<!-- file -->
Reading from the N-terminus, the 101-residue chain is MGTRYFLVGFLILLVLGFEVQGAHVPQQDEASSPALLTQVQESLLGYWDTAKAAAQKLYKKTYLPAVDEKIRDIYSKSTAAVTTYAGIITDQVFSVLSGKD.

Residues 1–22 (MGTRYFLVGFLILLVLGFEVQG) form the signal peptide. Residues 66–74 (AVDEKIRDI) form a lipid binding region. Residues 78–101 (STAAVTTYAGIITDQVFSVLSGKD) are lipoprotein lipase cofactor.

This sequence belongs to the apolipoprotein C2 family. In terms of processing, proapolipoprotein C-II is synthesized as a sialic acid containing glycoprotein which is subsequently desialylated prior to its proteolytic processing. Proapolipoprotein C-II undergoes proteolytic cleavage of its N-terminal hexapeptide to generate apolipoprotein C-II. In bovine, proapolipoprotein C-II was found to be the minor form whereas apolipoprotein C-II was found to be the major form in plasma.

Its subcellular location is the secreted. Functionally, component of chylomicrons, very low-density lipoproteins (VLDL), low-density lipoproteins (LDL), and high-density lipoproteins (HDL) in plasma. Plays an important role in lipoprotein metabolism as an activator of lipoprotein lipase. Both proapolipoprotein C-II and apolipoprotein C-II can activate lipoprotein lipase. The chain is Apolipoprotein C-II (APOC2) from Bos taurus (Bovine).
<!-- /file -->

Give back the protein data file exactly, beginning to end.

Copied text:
Reading from the N-terminus, the 101-residue chain is MGTRYFLVGFLILLVLGFEVQGAHVPQQDEASSPALLTQVQESLLGYWDTAKAAAQKLYKKTYLPAVDEKIRDIYSKSTAAVTTYAGIITDQVFSVLSGKD.

Residues 1–22 (MGTRYFLVGFLILLVLGFEVQG) form the signal peptide. Residues 66–74 (AVDEKIRDI) form a lipid binding region. Residues 78–101 (STAAVTTYAGIITDQVFSVLSGKD) are lipoprotein lipase cofactor.

This sequence belongs to the apolipoprotein C2 family. In terms of processing, proapolipoprotein C-II is synthesized as a sialic acid containing glycoprotein which is subsequently desialylated prior to its proteolytic processing. Proapolipoprotein C-II undergoes proteolytic cleavage of its N-terminal hexapeptide to generate apolipoprotein C-II. In bovine, proapolipoprotein C-II was found to be the minor form whereas apolipoprotein C-II was found to be the major form in plasma.

Its subcellular location is the secreted. Functionally, component of chylomicrons, very low-density lipoproteins (VLDL), low-density lipoproteins (LDL), and high-density lipoproteins (HDL) in plasma. Plays an important role in lipoprotein metabolism as an activator of lipoprotein lipase. Both proapolipoprotein C-II and apolipoprotein C-II can activate lipoprotein lipase. The chain is Apolipoprotein C-II (APOC2) from Bos taurus (Bovine).